Bordeaux’s primeurs week ended for me, as it began, in St Emilion. While perhaps 2014 will be seen as a vintage for the Cabernets and therefore the Left Bank, there is in fact a lot to like about the texture and freshness of the best wines from Pomerol and St Emilion. Cyrille Thienpont who works with his father at many Right Bank properties [including Berliquet, Larcis-Ducasse and Pavie-Macquin], said it was as much the terroir that mattered [well drained, clay-limestone] as the variety [Merlot/Cabernet] in St Emilion. These thoughts were echoed in Pomerol by his cousin Alexandre Thienpont at Vieux Château Certan [the 2014 VCC is an intellectual beauty by the way]. What pleased him was the marriage of the Merlot and the Cabernet on his property. The vintage, he believes, allowed the elements to combine well, and that the strength of the wine [and perhaps the vintage?] was in the combination rather than in any of the particular elements here on the Right Bank.
Posts Tagged ‘Chateau Haut-Bailly’
There is no doubt that 2010 is a great vintage in the classical sense for the reds of Pessac-Léognan. These are long-term wines, in many cases it was as if they were being woken up rather too suddenly, bleary eyed to present themselves. If 2009 screamed out coquettishly from the glass, these 2010s took much longer to assess at the same age at the MW Institute. Clearly profound wines of great depth, they still needed to be coaxed in the glass to show their qualities, and because of the remarkable gravity of fruit, you needed to spend more time than usual to get your bearings as to just how [incredibly] good many were. Château Haut-Bailly and Château La Mission Haut-Brion were tops for me – Haut-Bailly is an absolutely stellar effort. Château Haut-Brion vies with an extremely impressive Château Smith Haut Lafitte. Domaine de Chevalier and Château Bouscaut are both gorgeous, while Château de Fieuzal, Château Malartic-Lagravière and Château Carbonnieux [tasted separately] are concentrated and dense.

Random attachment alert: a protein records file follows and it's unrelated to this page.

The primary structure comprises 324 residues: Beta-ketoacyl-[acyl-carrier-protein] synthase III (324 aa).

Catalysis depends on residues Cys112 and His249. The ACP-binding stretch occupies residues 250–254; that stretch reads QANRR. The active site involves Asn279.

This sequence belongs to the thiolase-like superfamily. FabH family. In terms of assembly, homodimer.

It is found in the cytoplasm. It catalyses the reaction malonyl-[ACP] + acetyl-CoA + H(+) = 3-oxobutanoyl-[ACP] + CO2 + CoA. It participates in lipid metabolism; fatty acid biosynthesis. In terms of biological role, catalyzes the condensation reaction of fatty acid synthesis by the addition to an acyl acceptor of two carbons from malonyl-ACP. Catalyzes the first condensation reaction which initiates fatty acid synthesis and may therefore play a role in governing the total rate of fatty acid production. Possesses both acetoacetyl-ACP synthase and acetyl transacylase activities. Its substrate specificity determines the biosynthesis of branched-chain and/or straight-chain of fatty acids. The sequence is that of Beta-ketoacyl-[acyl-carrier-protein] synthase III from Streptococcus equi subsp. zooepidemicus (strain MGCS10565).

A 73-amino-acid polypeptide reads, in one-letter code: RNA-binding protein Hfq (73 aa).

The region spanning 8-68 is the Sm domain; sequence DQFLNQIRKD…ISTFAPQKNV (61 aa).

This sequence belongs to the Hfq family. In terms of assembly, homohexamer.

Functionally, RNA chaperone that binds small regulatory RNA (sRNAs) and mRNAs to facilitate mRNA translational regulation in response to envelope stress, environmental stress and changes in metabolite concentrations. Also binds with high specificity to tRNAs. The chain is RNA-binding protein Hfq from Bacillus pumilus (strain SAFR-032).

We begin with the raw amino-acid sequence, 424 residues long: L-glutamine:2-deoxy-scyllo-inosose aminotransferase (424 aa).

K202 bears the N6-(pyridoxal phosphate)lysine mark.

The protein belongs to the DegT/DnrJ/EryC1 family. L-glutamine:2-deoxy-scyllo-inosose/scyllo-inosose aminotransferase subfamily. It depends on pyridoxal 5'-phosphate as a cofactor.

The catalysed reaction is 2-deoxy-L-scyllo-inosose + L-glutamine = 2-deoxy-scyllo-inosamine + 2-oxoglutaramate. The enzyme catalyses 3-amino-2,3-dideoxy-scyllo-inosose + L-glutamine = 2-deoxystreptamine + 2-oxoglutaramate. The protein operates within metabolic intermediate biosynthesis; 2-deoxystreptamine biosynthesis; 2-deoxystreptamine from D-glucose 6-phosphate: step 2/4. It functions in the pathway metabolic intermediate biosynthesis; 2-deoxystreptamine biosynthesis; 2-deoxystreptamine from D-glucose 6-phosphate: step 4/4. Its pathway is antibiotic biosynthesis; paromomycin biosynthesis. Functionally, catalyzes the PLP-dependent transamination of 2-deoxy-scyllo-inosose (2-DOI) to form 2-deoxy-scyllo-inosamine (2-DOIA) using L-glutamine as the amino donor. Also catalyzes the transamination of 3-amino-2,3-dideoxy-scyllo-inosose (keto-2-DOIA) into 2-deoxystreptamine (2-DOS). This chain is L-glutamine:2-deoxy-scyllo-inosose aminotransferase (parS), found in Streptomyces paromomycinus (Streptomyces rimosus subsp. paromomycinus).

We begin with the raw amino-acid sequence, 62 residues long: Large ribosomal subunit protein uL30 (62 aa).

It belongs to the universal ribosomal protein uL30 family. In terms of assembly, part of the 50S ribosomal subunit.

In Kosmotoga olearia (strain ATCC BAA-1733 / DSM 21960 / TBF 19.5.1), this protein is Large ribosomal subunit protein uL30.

The MW Institute’s Annual Claret tasting of over one hundred top chateaux held last November was a good opportunity to assess how the 2010 Bordeaux vintage is developing. There is no doubt that this is a great vintage for many reds. It has been pretty consistent from cask to bottle, a vintage generally much more classical than the precocious and forward 2009, but of similarly prodigious quality. Taken together these two vintages make an exceptional back-to-back duo for Bordeaux, especially so on the Left Bank and in Pessac-Léognan. The same can also be said for Sauternes and Barsac. Pomerol and St Emilion once again have made many excellent wines in 2010, often extremely well endowed and big framed, though sometimes too much so in St Emilion when they nudge sixteen degrees.
The red and white wines of Pessac-Léognan are looking good now they are in-bottle. The whites have good aromatic profiles, plenty of flavour and nice acidity. The reds are medium bodied, forward and attractive. 2012 would appear to be an early-maturing vintage for both styles. Top of my list for red and white would have to be Château Smith Haut Lafitte. It had produced two very impressive wines. Close behind are Château Bouscaut [two outstanding efforts from this property], Château de Fieuzal, Château Malartic-Lagravière, Domaine de Chevalier and Château Pape Clément. Château Haut-Bailly has made an impressive, masculine red, and Château Olivier and Château Carbonnieux have made lovely vibrant whites.